President Obama's campaign arm, Organize for America, has begun hosting a series of events in key primary and general election states that could have long-term political implications.
This week, and into the next, OFA is conducting a "listening tour," in which group officials engage directly with local communities about pertinent national issues. The public purpose of the new venture, says spokesperson Natalie Wyeth, is to provide supporters "with the tools they need to keep these conversations going across kitchen tables, on front porches and in their own neighborhoods."
"The events will also serve as an opportunity for local supporters and volunteers to meet our newly-hired state directors and offer ideas about what organizing approaches might work best in their communities," Wyeth added.
But looking at the states where these events are being held, it's tough not to read the electoral tea leaves. The tour will land in Colorado, Wisconsin, Texas, New Mexico, Indiana, Missouri and Iowa. Of those states, all but one -- Texas -- were competitive during the 2008 election. And during the Democratic primary, Team Obama made a yeoman's effort to organize in the Lone Star State.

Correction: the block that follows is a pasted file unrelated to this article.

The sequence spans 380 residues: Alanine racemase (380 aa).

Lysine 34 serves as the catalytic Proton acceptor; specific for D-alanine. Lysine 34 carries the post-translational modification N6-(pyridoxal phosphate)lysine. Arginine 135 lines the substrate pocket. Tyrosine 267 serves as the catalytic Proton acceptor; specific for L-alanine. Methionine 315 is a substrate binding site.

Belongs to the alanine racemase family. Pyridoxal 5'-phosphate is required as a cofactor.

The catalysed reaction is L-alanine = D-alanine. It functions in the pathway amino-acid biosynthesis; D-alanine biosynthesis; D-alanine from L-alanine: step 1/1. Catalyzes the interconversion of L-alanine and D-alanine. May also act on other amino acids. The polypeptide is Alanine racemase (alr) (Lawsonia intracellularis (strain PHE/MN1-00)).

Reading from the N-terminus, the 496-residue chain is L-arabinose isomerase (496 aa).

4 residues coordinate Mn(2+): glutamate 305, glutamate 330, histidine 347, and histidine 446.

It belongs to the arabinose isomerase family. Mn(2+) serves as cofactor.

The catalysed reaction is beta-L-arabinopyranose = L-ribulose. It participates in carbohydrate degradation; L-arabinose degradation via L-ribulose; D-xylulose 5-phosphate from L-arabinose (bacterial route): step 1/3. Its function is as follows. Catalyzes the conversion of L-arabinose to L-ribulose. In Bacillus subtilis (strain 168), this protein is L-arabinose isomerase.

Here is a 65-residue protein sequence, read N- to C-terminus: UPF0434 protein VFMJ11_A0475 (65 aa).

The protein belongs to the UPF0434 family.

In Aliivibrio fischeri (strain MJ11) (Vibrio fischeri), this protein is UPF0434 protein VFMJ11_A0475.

In a way, the listening tour serves a dual function: getting the national Democratic party an outside-the-Beltway sense of the issues on supporters' minds, and giving those supporters the sense that they are being tended to by the people they voted into office. The philosophical thread behind this seems drawn from Howard Dean's 50-state strategy. Back in 2004, the former DNC Chair calculated that if Sen. John Kerry had received ten additional votes per precinct, he would have become president. Organizing events in these states -- where the party apparatus is still being built -- allows OFA to bring more people into the tent and puts the pressure on the GOP to match suit.
UPDATE: Wyeth writes in to add that OFA will also host events in "California, Florida, Georgia, Michigan, Montana, Nebraska, Ohio, West Virginia and more as we move forward and bring on more state staff."